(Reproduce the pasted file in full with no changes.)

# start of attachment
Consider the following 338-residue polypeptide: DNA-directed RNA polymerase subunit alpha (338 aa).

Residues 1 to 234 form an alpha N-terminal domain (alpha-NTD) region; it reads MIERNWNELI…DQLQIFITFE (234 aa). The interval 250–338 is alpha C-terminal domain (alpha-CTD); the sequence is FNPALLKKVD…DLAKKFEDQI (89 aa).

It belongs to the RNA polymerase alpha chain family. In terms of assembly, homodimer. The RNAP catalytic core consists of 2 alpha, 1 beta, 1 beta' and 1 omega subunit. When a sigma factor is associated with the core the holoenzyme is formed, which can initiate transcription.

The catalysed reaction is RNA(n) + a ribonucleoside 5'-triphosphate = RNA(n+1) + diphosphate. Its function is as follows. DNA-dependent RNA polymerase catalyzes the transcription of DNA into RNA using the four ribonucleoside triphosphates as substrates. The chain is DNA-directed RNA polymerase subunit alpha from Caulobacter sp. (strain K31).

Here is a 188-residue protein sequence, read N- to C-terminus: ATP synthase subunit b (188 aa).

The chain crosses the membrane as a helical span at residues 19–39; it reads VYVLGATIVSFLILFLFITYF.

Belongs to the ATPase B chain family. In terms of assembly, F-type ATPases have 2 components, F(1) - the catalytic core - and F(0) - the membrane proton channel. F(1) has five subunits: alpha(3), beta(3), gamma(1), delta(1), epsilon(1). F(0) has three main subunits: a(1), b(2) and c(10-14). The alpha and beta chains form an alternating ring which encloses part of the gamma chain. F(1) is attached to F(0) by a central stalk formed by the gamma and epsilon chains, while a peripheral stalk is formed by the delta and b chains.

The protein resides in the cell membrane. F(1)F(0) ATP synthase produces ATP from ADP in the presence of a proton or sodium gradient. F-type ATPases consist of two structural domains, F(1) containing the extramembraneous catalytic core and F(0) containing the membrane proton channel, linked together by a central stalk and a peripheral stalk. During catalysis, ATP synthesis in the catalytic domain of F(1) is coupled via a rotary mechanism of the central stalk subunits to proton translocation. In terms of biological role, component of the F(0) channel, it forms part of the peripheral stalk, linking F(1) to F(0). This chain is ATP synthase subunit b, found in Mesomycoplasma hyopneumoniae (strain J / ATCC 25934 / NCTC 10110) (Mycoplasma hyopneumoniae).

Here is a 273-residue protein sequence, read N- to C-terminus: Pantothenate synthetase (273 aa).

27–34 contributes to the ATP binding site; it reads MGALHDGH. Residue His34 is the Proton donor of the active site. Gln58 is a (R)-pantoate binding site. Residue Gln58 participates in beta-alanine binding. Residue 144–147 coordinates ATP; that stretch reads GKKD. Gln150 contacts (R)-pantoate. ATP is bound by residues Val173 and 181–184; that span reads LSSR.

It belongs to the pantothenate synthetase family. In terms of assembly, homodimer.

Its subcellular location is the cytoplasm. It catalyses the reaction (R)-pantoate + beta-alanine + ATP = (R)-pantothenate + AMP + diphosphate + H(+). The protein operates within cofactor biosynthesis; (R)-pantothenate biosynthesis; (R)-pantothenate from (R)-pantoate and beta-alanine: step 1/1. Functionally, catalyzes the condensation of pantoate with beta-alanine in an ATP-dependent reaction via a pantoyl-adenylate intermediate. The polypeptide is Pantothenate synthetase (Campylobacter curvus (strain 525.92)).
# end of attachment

Consider the following 338-residue polypeptide: DNA-directed RNA polymerase subunit alpha (338 aa).

Residues 1 to 234 form an alpha N-terminal domain (alpha-NTD) region; it reads MIERNWNELI…DQLQIFITFE (234 aa). The interval 250–338 is alpha C-terminal domain (alpha-CTD); the sequence is FNPALLKKVD…DLAKKFEDQI (89 aa).

It belongs to the RNA polymerase alpha chain family. In terms of assembly, homodimer. The RNAP catalytic core consists of 2 alpha, 1 beta, 1 beta' and 1 omega subunit. When a sigma factor is associated with the core the holoenzyme is formed, which can initiate transcription.

The catalysed reaction is RNA(n) + a ribonucleoside 5'-triphosphate = RNA(n+1) + diphosphate. Its function is as follows. DNA-dependent RNA polymerase catalyzes the transcription of DNA into RNA using the four ribonucleoside triphosphates as substrates. The chain is DNA-directed RNA polymerase subunit alpha from Caulobacter sp. (strain K31).

Here is a 188-residue protein sequence, read N- to C-terminus: ATP synthase subunit b (188 aa).

The chain crosses the membrane as a helical span at residues 19–39; it reads VYVLGATIVSFLILFLFITYF.

Belongs to the ATPase B chain family. In terms of assembly, F-type ATPases have 2 components, F(1) - the catalytic core - and F(0) - the membrane proton channel. F(1) has five subunits: alpha(3), beta(3), gamma(1), delta(1), epsilon(1). F(0) has three main subunits: a(1), b(2) and c(10-14). The alpha and beta chains form an alternating ring which encloses part of the gamma chain. F(1) is attached to F(0) by a central stalk formed by the gamma and epsilon chains, while a peripheral stalk is formed by the delta and b chains.

The protein resides in the cell membrane. F(1)F(0) ATP synthase produces ATP from ADP in the presence of a proton or sodium gradient. F-type ATPases consist of two structural domains, F(1) containing the extramembraneous catalytic core and F(0) containing the membrane proton channel, linked together by a central stalk and a peripheral stalk. During catalysis, ATP synthesis in the catalytic domain of F(1) is coupled via a rotary mechanism of the central stalk subunits to proton translocation. In terms of biological role, component of the F(0) channel, it forms part of the peripheral stalk, linking F(1) to F(0). This chain is ATP synthase subunit b, found in Mesomycoplasma hyopneumoniae (strain J / ATCC 25934 / NCTC 10110) (Mycoplasma hyopneumoniae).

Here is a 273-residue protein sequence, read N- to C-terminus: Pantothenate synthetase (273 aa).

27–34 contributes to the ATP binding site; it reads MGALHDGH. Residue His34 is the Proton donor of the active site. Gln58 is a (R)-pantoate binding site. Residue Gln58 participates in beta-alanine binding. Residue 144–147 coordinates ATP; that stretch reads GKKD. Gln150 contacts (R)-pantoate. ATP is bound by residues Val173 and 181–184; that span reads LSSR.

It belongs to the pantothenate synthetase family. In terms of assembly, homodimer.

Its subcellular location is the cytoplasm. It catalyses the reaction (R)-pantoate + beta-alanine + ATP = (R)-pantothenate + AMP + diphosphate + H(+). The protein operates within cofactor biosynthesis; (R)-pantothenate biosynthesis; (R)-pantothenate from (R)-pantoate and beta-alanine: step 1/1. Functionally, catalyzes the condensation of pantoate with beta-alanine in an ATP-dependent reaction via a pantoyl-adenylate intermediate. The polypeptide is Pantothenate synthetase (Campylobacter curvus (strain 525.92)).